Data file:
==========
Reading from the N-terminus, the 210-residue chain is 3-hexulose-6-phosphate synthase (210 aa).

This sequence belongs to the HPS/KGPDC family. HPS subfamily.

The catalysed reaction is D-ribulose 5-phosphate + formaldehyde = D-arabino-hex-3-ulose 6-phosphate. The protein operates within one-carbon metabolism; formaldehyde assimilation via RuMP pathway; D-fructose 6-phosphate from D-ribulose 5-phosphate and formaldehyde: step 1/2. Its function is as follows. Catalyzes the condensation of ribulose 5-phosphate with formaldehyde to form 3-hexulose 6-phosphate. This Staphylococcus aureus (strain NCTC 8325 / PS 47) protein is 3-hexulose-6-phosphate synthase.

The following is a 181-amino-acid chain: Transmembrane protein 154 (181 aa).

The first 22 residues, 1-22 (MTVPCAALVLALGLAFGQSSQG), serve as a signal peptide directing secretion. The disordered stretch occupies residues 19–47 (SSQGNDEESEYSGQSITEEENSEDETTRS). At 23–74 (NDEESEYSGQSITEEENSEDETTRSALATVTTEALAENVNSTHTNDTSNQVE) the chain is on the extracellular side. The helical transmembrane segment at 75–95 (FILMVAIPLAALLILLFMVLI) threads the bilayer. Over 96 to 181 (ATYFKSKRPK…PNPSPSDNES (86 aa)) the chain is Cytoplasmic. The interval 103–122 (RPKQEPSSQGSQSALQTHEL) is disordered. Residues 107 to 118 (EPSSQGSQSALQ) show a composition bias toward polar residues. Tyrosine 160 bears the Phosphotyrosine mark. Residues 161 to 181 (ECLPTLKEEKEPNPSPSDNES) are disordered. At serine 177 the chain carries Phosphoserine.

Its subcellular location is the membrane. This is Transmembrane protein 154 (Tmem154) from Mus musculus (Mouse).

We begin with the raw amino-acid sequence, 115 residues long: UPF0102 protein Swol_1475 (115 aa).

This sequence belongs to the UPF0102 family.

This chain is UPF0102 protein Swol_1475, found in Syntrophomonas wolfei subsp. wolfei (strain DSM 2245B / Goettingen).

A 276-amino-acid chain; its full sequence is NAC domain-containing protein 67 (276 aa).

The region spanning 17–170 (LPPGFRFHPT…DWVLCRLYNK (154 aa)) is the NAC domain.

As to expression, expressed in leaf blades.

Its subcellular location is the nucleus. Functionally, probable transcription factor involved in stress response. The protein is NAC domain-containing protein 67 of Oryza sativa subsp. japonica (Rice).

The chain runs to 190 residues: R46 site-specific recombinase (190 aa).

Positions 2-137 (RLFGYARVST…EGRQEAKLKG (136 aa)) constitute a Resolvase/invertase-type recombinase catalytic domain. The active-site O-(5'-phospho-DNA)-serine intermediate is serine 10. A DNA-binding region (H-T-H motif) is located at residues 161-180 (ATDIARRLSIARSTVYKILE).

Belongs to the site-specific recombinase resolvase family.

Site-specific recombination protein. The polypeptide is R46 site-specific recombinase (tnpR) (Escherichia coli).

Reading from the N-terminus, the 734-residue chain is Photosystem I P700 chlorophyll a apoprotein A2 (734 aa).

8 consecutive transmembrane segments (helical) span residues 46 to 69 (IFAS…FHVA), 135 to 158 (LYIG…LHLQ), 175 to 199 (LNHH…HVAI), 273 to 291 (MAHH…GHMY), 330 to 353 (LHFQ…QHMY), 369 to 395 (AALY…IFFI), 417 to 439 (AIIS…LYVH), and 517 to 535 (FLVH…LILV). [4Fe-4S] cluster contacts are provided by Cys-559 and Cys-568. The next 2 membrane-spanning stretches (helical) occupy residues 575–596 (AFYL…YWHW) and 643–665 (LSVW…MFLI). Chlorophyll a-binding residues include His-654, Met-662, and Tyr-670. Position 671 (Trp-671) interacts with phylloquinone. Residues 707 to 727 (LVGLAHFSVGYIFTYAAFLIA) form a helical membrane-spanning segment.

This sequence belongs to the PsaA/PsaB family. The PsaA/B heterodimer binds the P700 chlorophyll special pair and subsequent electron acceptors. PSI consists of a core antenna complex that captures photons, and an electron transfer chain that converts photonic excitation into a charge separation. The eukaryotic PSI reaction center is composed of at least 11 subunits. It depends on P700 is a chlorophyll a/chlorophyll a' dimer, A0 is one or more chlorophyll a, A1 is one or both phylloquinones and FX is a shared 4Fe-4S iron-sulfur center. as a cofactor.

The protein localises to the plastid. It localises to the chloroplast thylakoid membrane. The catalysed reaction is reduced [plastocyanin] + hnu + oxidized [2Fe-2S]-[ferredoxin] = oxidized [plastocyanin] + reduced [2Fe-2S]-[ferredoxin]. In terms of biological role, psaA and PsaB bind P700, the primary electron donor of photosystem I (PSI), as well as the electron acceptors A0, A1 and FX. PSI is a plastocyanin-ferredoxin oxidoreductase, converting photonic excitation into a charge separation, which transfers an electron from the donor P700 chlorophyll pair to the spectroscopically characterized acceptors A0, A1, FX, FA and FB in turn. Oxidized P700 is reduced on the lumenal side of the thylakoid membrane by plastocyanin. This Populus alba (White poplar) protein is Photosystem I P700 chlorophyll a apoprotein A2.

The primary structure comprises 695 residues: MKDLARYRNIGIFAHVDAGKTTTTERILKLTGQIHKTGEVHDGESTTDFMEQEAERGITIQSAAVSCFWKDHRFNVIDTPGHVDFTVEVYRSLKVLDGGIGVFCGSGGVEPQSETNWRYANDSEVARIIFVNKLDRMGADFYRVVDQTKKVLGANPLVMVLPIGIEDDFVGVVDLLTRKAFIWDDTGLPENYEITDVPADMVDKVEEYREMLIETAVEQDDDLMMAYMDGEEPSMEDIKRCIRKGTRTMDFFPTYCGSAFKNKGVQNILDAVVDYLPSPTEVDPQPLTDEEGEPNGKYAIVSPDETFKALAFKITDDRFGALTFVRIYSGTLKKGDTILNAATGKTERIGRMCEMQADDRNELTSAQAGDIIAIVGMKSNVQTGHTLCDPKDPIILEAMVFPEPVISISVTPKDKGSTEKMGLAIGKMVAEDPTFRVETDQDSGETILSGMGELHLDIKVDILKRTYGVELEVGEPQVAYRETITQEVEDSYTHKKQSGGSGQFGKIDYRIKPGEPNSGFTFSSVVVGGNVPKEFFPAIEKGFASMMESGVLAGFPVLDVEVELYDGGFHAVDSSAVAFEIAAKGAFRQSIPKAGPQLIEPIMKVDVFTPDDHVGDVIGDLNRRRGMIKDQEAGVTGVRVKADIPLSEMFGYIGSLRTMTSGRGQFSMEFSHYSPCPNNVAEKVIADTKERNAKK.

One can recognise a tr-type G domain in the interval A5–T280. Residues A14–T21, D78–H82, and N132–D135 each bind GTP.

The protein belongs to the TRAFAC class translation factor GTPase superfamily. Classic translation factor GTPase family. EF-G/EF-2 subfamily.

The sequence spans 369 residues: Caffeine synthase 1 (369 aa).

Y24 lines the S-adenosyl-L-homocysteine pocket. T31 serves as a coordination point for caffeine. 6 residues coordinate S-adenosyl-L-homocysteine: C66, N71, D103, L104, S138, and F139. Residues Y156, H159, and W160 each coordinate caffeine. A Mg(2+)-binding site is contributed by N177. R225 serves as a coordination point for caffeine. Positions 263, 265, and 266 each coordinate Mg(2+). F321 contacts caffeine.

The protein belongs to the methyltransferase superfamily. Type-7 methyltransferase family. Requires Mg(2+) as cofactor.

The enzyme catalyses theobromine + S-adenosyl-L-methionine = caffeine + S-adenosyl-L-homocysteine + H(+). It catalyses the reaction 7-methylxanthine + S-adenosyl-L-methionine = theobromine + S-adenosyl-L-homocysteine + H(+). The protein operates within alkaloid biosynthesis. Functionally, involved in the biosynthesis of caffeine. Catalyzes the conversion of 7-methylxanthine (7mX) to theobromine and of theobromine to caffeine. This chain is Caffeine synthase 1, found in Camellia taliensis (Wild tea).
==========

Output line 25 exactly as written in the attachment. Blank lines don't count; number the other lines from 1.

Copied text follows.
The sequence spans 369 residues: Caffeine synthase 1 (369 aa).